Starring: Clint Eastwood, Jeff Bridges, George Kennedy
Director: Michael Cimino
This free-flowing, character-driven crime drama cum buddy movie was Michael Cimino’s first film as director after penning scripts for Silent Running and Magnum Force. It’s a remarkably fresh and inventive piece of work from a filmmaker who would make bigger movies but not necessarily better ones. Lightfoot (Jeff Bridges), a slick young confidence trickster, has a chance meeting with a burnt out ex-safe-blower nicknamed the Thunderbolt (Clint Eastwood), who is laying low after falling out with his erstwhile partners. The two strike up a friendship, but it’s soon tested when a pair of Thunderbolt’s old buddies come looking for him, certain he knows the location of a missing half a million dollars.
A truce is agreed and they all embark on a leisurely heist caper, the quartet forming a dysfunctional family, with tension regularly flaring up between the cocky and irreverent Lightfoot and the curmudgeonly Red Leary (George Kennedy). The comedic interplay and bursts of action are brilliantly controlled by Cimino, while the whole thing is opened up and given huge scope and gravitas by the location shooting in Montana – Big Sky country of a kind more usually seen in Westerns.
Eastwood teases audience expectations by playing a weary old lag held together by pins and braces, while Bridges succeeds, as perhaps no other actor could, in making his character seem genuinely sweet-natured and likeable as well as charmingly full of beans. But the most interesting part goes to Kennedy, best remembered today for humorous, avuncular roles in the likes of The Naked Gun and The Eiger Sanction. His Red Leary is the type of gruff, larger than life ogre who usually turns out to have a heart of gold in Hollywood movies, but not in this case. Cimino explodes the reassuring stereotype and reveals him to be a truly hateful bully. The familial dysfunction in their gang masks genuine, homicidal antipathy.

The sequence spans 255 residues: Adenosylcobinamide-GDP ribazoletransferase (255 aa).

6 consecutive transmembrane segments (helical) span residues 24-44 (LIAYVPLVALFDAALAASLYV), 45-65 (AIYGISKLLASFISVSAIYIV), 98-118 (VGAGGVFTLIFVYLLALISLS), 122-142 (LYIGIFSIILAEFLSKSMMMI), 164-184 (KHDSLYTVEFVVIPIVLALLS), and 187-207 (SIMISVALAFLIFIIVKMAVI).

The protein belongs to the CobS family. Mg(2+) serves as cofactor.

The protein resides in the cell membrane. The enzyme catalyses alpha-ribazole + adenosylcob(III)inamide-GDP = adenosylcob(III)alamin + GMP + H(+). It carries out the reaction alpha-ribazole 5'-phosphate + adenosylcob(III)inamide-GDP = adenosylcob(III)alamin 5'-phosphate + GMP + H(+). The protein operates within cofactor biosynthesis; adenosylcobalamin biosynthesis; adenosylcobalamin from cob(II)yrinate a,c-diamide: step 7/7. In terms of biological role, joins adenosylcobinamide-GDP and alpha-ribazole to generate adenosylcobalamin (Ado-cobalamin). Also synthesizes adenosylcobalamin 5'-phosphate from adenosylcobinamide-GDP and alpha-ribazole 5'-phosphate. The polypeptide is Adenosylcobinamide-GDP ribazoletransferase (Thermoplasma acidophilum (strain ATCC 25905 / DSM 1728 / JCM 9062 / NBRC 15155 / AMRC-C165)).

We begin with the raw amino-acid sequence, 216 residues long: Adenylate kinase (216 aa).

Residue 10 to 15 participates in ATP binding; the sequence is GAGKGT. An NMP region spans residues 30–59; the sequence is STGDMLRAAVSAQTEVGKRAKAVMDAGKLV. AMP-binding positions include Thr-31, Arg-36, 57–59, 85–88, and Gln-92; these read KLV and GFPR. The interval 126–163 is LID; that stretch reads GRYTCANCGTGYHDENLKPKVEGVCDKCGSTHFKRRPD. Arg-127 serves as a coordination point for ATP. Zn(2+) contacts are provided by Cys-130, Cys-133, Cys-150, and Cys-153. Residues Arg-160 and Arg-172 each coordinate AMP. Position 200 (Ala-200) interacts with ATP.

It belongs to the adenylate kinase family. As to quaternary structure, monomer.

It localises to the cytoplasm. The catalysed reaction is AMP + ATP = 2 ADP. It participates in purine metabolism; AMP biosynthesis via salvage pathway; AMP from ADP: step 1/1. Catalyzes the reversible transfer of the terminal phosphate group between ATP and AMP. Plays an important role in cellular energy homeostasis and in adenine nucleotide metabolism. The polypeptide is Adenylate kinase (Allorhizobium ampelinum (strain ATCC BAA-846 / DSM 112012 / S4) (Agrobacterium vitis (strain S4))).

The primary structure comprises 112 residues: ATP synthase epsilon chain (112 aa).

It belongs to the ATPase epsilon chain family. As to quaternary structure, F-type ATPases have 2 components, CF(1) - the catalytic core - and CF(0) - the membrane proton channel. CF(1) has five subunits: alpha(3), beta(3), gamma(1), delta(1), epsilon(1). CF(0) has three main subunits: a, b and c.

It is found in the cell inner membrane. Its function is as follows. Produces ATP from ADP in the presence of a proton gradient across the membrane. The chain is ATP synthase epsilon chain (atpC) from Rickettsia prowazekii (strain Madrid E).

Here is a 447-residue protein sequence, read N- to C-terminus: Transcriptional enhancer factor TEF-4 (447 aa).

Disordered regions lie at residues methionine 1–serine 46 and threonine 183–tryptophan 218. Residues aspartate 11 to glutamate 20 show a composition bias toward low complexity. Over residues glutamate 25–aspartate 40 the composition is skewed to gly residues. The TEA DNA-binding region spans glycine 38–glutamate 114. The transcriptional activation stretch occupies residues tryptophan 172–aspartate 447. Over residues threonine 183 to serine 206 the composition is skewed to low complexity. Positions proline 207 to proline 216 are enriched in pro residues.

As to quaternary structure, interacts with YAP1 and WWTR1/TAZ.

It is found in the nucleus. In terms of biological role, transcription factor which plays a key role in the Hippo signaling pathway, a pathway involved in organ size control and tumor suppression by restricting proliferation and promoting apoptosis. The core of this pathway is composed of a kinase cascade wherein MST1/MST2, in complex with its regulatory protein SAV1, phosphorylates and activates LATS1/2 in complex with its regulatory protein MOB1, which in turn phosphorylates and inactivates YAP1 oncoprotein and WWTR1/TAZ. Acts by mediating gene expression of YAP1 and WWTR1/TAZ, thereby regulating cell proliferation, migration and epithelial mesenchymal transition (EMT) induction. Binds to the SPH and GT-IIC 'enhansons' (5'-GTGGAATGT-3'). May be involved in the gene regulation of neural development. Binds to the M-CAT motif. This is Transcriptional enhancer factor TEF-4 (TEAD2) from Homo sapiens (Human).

As well as these dark undercurrents, the movie also has a strange subtext to do with the ideological gap between the baby-boomer generation and the one that served in the Korean war (Thunderbolt and Red Leary are both vets.) Befriending him and dressing him up in some trendy fashion samples that he has stolen, Lightfoot shows Thunderbolt how the youth of America live (he’s also Thunderbolt’s guide in a literal sense – he always seems to know where they are and the way to go, while Thunderbolt always seems lost). By contrast, Red Leary in his black suit and dusty, ’50s-model car represents an older, meaner, more repressive America that would love to strangle this new, more liberal one in its cradle.
All that, plus Clint Eastwood disguised as a preacher, giving a sermon from a pulpit, and Jeff Bridges in drag. What a movie. It’s Cimino at his most playful and accessible, having fun with genre conventions but without the whiff of strain and pretension that tainted his later projects. No extras, but the Blu-ray comes with a gorgeous HD transfer packed with detail and sparkling colours that captures the full swagger of Frank Stanley’s widescreen cinematography: the scene where they’re sitting on the riverbank waiting for a ferry boat (Diversion Lake, Montana standing in for Hells Canyon, Oregon) is particularly ravishing. A genuine ’70s classic, looking better than ever.